Monday, 7 May 2012

On Release - English Civil War novel.

This is the first book in *The Royal Series*

It's now available on Amazon as an e-book: see left sidebar for link to Amazon.


Orphaned at royal court, Anna Lady Maitcliffe embraced freedom from courtly restraint whilst residing at Axebury Hall Estate. Now grown to womanhood, wilful and impulsive she wins hearts with ease, but the one she loves above all others is seemingly immune to her charms. 

Morton Viscount Axebury, although smitten with Anna, duly rejects her during a brief exquisite moment of intimacy. But time and Civil War are marching across England, and he knows by loyalty divided they are to be torn apart, and believes Anna will be called to the Queen’s chamber.

Of a rebellious nature and prepared for the consequences of denying loyalty to the King, banishment from the estate is a small price to pay in return for his life. But when news of Anna’s sudden betrothal reaches his ears, short of taking war to Axebury Hall with a regiment of horse, how else can he wrest her from the clutches of his father: her guardian and husband to be?  In secret and alone he ventures to Axebury Hall Estate, perchance his fate in Anna’s hands. For should she choose to reject his love and declare his presence, there will be no escape!   


My beta reader claimed she cried several times whilst reading the proof, and suggested it have a Warning Notice: Tissue Box Required!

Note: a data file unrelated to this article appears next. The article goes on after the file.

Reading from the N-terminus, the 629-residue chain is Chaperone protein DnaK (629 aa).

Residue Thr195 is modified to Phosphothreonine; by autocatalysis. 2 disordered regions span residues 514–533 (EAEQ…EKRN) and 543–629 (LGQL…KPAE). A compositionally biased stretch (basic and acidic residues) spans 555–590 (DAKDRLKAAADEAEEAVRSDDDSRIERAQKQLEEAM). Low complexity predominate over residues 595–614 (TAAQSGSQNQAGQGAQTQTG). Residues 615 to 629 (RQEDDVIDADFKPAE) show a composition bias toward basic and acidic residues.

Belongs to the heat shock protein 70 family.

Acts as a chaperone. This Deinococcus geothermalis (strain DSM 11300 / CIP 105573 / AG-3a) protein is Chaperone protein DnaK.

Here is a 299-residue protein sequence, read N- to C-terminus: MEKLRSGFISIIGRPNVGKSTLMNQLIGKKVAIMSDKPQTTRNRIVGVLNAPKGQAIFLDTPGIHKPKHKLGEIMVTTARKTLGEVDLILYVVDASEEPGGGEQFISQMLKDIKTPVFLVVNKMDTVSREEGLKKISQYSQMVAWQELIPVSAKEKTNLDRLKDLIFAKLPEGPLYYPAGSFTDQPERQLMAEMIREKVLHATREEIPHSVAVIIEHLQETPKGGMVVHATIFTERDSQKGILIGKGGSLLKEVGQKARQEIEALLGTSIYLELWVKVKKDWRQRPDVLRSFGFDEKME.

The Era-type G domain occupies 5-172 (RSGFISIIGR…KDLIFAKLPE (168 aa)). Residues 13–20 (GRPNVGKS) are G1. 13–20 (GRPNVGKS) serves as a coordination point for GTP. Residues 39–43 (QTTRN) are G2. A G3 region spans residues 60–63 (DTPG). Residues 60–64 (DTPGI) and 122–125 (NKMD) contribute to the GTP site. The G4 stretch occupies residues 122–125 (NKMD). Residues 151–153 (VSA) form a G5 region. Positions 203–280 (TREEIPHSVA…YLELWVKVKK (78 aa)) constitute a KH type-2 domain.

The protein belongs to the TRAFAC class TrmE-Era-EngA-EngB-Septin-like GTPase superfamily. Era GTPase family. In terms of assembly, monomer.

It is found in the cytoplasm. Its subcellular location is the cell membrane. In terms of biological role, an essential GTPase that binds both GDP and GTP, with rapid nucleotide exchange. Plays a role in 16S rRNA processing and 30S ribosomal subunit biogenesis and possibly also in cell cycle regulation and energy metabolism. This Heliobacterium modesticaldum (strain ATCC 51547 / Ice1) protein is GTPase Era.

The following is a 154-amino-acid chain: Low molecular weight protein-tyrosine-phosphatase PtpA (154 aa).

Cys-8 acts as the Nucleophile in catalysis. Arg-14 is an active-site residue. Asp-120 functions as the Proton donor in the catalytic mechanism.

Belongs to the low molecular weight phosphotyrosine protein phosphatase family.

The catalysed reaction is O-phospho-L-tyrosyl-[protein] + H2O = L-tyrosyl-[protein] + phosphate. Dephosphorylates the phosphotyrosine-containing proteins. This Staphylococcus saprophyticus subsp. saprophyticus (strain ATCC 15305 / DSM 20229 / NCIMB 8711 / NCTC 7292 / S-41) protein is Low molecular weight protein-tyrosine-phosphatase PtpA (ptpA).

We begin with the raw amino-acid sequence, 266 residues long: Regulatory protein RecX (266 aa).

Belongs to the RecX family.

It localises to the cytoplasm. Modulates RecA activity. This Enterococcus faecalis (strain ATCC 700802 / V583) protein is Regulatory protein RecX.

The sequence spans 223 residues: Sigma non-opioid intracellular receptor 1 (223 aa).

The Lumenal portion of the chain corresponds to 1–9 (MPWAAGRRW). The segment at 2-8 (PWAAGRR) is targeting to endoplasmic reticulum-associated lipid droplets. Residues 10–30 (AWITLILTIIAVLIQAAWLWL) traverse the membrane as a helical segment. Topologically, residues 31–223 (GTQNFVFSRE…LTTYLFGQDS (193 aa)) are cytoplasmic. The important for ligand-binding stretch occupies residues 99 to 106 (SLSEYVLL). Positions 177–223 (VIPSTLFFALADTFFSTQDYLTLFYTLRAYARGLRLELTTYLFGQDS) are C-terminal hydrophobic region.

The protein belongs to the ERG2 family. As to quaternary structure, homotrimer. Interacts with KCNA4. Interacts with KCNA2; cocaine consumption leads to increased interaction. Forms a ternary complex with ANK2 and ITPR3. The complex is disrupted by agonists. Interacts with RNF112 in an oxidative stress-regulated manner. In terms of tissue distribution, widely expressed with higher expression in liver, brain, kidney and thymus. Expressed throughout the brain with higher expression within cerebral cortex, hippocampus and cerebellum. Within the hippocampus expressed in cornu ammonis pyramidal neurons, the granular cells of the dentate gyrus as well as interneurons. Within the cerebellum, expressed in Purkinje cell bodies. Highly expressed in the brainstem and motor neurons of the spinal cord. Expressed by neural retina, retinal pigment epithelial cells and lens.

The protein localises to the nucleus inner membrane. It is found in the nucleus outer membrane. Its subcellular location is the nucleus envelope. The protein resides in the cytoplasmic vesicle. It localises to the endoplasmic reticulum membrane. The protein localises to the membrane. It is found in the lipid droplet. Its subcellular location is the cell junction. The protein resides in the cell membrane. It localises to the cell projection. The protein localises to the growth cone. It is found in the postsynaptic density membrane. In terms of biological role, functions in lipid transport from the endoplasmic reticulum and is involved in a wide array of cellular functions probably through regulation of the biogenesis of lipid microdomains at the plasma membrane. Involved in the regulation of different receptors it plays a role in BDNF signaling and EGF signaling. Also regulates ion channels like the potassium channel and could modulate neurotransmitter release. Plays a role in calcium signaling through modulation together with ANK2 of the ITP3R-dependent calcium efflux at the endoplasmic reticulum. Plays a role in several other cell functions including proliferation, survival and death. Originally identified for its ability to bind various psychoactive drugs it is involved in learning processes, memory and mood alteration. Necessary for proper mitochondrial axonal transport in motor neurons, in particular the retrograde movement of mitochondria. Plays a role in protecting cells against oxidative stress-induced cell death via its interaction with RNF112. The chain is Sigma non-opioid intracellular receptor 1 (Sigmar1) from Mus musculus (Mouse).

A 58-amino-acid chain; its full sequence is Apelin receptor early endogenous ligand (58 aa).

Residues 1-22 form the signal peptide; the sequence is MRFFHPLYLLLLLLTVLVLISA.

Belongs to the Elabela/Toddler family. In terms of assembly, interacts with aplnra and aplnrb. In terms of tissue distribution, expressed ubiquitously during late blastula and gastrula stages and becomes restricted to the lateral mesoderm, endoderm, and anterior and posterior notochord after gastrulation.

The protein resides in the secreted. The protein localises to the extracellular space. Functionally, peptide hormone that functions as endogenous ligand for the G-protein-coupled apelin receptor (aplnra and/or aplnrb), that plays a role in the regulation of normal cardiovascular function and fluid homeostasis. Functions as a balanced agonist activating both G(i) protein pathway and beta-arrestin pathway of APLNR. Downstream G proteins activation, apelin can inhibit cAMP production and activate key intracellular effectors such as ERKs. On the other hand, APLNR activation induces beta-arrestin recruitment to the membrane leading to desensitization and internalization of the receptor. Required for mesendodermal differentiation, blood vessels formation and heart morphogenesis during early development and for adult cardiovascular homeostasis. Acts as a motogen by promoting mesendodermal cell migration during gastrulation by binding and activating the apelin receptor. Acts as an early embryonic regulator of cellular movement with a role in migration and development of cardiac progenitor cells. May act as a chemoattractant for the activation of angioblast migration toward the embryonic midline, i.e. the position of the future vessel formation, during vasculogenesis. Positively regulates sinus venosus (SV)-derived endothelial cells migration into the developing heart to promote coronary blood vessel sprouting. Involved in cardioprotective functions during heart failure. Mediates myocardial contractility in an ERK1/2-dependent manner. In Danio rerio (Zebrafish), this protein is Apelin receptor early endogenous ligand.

I so love the period of the English Civil War, for it entailed great change from that of supreme royal rule to that of man-of-the-people: Cromwell. The latter declared (or self-declared) Lord Protector. Though as often happens in cases of military coups, and that's effectively what occurred in this case, for a seeming born leader took it upon himself to challenge the King in battle. Needless to say victory was achieved by the Army of Parliament led by Cromwell, Sir William Waller and Lord Fairfax and other notable gentlemen.

Not all of Cromwell's backers were Puritans, for many lords and ladies rallied to his call on the basis the country's religious status was that of Protestant, and the king had married a French Catholic. The king's extravagances in respect of the royal household and the queen's influence upon him led to his downfall in more ways than one. The English Civil War became a time of divided loyalties, not only the country torn apart by the war but families too, as individuals sought to fight and or support the King or Parliament.         

Cromwell's army became known as the New Model Army, its soldiers referred to as Roundheads in respect of or in disdain of their steel helmets. After all, what a contrast the Roundheads were in their buff coloured uniforms in comparison to the flamboyant dress of the Royalists known as Cavaliers.   

That said, officers within the New Model Army wore similar hats (when not in battle) to that of the Royalists, their feathered plumes red (gold) to match their cummerband at waist: denoting regimental colours. It is claimed the discipline of the New Model Army was the winning factor. The Royalists were reliant on foreign mercenary soldiers who were apt - if caught by the enemy - to switch sides on the basis they were offered regular pay as a regular soldier of Parliament, and less reliant on pillage and plunder of enemy property. Though it seems pillage and plunder occurred on both sides of the divide.      

So there you have it, one of my favourite periods of history.